Last letter / first letter – a word is written on the board and students have to think of another word to do
with the topic starting with the last letter of the word and so on
Learning from display – students write down 5 things they can learn from the classroom display
Completing sentences – write 5 half finished sentences about the work from the last lesson on the board
and students have to complete them (eg. An igneous rock is formed when ………)
Individual tasks – write individual tasks on pieces of paper and give out to each student at the start of the
lesson (differentiated for early stage learners). These may be very simple (12 x 2 =) or more challenging
(Write down 6 Hindu gods)
Bet you can‟t – based on the learning of the last lesson „bet you can‟t remember 5 things we learnt
Speaking and Listening Strategies
These strategies all rely on students working in pairs or small groups so this first section will relate to grouping
techniques. The teacher needs to manipulate the grouping procedure to maximise the learning experience. For
new arrivals and early stage learners, it is important that they should be placed in a group with a sympathetic
friend who speaks their own home language, otherwise they will not be engaged in the task and might even feel
Roles within the Group
It is often useful to allocate roles within a group as this often clarifies the task for the students and keeps them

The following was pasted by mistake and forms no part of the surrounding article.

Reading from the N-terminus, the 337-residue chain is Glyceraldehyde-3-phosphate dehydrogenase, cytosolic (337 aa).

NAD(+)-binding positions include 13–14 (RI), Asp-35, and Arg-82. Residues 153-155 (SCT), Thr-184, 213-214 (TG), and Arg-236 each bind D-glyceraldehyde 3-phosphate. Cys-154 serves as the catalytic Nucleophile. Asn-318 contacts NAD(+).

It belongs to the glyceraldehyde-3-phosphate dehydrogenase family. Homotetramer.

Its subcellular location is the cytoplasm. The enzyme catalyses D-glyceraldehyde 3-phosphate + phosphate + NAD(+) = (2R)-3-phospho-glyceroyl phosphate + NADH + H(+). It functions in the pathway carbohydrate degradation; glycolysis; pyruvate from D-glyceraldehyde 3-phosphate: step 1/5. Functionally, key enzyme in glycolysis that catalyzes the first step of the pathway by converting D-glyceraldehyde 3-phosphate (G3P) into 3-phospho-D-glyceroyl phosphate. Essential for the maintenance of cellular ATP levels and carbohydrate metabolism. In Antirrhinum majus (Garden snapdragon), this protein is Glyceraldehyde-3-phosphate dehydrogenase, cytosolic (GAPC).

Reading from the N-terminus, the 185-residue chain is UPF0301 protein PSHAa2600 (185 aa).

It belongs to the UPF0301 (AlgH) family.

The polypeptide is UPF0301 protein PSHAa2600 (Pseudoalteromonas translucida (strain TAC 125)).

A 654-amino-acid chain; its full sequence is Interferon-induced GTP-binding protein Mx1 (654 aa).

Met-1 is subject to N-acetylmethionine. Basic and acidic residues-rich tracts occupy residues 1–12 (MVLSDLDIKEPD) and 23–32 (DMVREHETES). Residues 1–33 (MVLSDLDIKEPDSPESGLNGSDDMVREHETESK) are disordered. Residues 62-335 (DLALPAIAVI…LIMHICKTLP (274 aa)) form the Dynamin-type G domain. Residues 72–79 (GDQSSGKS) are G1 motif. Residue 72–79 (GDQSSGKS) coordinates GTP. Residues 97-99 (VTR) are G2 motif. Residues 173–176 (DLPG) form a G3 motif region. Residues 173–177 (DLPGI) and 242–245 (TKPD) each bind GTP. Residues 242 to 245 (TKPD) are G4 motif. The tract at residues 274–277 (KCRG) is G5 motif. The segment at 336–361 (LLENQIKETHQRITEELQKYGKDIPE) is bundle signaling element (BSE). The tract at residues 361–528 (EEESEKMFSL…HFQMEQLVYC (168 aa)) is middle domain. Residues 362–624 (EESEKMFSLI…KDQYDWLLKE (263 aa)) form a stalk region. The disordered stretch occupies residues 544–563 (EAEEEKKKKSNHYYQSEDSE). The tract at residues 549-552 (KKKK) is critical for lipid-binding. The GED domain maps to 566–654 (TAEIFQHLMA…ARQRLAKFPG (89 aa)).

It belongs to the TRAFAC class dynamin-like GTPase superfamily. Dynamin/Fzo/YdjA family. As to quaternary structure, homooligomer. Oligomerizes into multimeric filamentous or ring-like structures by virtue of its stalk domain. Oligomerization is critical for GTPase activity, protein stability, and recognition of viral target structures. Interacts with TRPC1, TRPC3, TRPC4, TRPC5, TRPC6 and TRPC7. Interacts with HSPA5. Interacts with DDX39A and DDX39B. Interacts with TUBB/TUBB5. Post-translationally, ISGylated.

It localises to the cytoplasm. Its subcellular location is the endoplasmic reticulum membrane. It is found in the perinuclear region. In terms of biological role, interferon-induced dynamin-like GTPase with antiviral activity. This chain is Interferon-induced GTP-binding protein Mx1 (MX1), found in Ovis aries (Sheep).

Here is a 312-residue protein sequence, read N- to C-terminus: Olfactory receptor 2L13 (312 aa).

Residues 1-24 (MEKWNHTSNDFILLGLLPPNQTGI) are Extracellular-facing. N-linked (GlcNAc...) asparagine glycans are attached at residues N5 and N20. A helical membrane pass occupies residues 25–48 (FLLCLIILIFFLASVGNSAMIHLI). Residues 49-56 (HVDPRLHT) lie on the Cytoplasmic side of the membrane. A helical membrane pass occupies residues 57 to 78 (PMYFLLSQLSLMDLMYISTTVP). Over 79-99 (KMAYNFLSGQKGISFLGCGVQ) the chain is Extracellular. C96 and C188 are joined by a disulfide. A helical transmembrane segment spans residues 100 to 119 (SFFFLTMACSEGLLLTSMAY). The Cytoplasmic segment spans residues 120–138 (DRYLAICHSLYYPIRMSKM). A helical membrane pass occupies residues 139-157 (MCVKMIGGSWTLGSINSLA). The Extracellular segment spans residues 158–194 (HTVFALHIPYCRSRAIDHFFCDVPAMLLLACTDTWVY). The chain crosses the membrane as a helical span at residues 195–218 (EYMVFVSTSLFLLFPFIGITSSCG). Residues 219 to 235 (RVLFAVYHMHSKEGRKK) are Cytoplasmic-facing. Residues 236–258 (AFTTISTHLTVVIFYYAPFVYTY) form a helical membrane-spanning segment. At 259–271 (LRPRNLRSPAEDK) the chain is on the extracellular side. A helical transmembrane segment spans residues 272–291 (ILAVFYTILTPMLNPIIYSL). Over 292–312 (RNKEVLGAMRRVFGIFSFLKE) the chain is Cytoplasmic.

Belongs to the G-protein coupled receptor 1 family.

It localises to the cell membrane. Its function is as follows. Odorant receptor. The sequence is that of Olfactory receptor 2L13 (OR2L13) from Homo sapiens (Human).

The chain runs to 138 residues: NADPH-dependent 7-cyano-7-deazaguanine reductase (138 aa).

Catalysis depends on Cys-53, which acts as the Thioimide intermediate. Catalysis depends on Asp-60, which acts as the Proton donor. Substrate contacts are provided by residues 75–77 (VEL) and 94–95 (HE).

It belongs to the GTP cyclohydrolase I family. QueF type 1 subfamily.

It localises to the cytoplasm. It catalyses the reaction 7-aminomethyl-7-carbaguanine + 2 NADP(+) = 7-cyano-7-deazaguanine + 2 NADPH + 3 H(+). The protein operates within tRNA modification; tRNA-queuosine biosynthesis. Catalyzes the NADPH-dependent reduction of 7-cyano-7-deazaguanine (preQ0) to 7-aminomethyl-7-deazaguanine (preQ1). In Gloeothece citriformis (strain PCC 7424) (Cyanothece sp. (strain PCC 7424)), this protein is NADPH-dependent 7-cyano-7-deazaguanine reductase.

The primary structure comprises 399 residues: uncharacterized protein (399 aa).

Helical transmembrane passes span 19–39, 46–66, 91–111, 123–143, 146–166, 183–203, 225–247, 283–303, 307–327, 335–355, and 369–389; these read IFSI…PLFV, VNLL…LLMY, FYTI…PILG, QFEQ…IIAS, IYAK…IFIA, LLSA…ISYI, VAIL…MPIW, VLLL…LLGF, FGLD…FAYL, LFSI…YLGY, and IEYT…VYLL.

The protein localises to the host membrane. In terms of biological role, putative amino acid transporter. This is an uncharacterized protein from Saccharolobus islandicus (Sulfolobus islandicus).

on task. Possible roles are:
Chairperson – to keep group at work
Record keeper – to keep track of the work
Time keeper – to ensure the whole task is covered
Spokesperson – to report or speak for the group
Students‟ names drawn from a box
Birthdays in the same month
Different categories of card in a box (colours, animals etc) with a number of cards the same depending
on the group sizing required
Same height, colour of eyes, colour of hair
String pairs: tie half as many pieces of string together (into a loose knot) as the number of people in the
group; everyone takes an end; string is untied leaving learners attached to their partner
Letters and numbers; cut paper into strips and write a letter on one side d a number on the other; half the
learners take a paper strip and memorise the number; the strips are reshuffled and the other half take a
strip and memorise the letter; the teacher calls out the pairs by matching the letter to the number eg. A/1,
Jumbled words – learners unjumble their word and find another student with the same word